Saturday, February 20, 2016

CORS for security

What is it? 

Cross-Origin Resource Sharing is a W3C spec that allows resource sharing across domains. Some resources are allowed to come from any domain, but web fonts and AJAX requests are limited to accessing the same domain as the parent web page. This presents a problem if an AJAX request from www.example1.com wants to request a resource from www.example2.com. In order to fulfill that request a CORS security header will have to be added to the response.

Why? 

All modern browsers implement the same-origin policy as a preventative measure to keep attackers from redirecting users to malicious websites. This is a bit unfortunate for development teams implementing APIs to be used across distributed environments. It can be perfectly valid for an API to serve AJAX requests to multiple domains. This is why the CORS spec was introduced and is necessary for teams with environments spanning multiple domains.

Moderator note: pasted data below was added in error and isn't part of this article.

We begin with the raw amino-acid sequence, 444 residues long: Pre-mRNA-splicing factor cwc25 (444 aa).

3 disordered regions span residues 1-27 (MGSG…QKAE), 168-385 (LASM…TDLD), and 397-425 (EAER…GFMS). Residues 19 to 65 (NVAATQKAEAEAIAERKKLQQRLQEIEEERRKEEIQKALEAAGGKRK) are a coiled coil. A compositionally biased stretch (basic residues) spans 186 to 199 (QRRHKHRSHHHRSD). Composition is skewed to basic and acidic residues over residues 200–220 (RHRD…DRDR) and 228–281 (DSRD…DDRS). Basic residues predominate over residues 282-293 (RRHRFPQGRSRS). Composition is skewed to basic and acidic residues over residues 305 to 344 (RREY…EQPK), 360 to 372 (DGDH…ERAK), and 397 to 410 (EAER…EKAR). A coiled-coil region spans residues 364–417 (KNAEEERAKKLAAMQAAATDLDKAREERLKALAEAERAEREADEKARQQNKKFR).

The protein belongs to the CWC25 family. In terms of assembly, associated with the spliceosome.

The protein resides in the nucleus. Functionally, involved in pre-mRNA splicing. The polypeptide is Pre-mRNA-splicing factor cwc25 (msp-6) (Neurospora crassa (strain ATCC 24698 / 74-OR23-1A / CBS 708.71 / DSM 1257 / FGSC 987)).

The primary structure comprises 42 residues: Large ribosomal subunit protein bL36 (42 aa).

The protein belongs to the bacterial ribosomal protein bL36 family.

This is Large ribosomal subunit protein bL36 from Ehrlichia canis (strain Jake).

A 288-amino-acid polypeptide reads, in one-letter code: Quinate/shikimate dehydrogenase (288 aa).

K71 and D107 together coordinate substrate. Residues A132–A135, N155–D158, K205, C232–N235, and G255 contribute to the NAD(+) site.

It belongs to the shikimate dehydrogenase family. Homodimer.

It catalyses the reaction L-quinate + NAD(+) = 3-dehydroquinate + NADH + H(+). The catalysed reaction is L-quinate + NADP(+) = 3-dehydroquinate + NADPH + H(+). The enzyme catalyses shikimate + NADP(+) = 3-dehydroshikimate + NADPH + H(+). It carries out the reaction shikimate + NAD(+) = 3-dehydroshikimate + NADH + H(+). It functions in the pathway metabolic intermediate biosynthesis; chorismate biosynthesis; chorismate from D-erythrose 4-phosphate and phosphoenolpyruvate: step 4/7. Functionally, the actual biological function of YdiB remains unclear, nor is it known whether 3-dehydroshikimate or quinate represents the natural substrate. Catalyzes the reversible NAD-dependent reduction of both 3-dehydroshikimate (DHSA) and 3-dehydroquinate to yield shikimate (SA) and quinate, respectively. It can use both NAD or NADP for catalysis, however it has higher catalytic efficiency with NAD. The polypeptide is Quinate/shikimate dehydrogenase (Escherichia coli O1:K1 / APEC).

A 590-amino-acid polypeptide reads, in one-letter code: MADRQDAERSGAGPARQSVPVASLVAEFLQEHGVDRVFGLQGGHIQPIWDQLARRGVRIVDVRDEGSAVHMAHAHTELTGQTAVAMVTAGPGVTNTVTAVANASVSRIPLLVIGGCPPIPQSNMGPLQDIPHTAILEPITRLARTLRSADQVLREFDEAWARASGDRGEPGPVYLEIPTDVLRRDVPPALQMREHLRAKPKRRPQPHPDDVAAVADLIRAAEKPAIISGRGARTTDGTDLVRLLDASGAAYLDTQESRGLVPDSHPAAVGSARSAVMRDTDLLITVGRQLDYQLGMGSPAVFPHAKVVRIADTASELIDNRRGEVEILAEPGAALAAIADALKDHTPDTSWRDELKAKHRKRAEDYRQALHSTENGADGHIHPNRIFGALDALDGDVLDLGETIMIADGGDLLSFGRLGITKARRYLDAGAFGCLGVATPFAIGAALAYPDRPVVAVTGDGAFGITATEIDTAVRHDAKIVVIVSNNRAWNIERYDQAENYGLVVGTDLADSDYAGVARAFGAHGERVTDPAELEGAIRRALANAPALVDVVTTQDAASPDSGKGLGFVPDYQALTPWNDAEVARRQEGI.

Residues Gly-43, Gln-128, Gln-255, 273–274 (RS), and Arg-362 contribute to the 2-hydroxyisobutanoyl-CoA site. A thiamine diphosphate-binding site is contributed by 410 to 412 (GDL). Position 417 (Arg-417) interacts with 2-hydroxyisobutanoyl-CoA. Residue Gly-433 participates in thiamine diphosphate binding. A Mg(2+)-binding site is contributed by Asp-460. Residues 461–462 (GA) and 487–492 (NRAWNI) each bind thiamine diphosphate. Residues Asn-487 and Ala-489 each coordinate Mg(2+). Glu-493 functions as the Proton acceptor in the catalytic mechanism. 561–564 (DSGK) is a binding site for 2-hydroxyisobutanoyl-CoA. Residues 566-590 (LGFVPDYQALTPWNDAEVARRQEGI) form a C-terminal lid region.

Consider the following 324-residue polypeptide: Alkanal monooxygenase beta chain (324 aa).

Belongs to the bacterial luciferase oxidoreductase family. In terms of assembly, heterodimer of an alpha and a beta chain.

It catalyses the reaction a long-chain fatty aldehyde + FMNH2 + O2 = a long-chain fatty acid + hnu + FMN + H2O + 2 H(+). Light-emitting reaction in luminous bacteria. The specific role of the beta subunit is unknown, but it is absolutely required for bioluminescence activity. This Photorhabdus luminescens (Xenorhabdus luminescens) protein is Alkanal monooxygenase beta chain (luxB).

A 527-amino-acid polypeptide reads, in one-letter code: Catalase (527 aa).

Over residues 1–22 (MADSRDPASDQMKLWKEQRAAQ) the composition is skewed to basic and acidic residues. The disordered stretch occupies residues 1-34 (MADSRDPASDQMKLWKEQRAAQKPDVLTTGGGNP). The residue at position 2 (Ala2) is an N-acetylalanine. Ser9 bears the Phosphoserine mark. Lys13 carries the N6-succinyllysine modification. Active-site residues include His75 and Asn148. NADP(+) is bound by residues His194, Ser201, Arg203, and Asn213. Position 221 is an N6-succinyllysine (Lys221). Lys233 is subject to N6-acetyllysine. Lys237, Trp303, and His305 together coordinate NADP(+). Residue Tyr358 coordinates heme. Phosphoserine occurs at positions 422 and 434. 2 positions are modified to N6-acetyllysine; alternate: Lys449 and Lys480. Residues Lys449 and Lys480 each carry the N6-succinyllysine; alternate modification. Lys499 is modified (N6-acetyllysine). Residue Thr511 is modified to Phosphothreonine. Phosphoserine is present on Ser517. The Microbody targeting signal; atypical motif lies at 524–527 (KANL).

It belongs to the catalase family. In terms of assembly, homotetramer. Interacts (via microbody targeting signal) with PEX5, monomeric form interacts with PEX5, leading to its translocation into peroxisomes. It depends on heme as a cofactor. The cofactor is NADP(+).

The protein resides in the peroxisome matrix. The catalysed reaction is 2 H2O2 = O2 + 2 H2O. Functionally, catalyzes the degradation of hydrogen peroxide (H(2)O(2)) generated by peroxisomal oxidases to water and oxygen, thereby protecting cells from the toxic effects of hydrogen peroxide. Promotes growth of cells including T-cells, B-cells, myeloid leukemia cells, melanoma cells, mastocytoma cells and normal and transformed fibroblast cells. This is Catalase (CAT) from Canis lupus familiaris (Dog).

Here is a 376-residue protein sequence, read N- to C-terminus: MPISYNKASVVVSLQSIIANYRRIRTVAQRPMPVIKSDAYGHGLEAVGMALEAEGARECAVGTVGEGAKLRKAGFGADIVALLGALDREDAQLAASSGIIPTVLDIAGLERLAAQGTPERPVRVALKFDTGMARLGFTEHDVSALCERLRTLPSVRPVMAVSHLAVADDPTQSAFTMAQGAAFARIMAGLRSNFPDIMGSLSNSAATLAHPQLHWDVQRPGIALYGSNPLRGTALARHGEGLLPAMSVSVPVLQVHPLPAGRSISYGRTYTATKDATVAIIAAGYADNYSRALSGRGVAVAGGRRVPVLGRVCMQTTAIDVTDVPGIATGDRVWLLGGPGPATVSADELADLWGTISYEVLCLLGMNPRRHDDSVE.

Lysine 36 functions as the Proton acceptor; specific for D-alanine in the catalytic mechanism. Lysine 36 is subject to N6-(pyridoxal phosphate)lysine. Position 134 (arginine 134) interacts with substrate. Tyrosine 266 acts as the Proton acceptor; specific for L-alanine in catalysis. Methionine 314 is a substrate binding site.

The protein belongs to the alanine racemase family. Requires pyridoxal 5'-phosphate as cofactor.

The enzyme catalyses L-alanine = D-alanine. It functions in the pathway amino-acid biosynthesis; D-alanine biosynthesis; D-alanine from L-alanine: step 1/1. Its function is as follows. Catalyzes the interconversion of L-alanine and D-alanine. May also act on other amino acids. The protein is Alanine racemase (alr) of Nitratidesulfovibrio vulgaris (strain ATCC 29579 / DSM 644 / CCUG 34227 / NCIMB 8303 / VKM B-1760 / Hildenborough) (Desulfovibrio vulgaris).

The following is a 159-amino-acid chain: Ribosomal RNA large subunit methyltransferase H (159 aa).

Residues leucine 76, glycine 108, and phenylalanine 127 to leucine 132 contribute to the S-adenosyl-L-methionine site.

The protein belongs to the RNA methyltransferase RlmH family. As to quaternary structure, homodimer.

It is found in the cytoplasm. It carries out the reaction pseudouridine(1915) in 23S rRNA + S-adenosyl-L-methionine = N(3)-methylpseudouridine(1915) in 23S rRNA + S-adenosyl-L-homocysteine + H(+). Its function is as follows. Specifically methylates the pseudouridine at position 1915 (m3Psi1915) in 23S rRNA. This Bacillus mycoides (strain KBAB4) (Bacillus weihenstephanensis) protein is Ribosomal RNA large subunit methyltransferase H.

How to use it? 

To successfully serve a cross-origin request the server side must specify the Access-Control-Allow-Origin and Access-Control-Allow-Methods headers. The Allow-Origin header specifics the domains allowed to access the resource and the Allow-Methods specifies the HTTP methods allowed (GET, PUT, etc). To specify all origins allowed the Allow-Origin header could just specify '*'.

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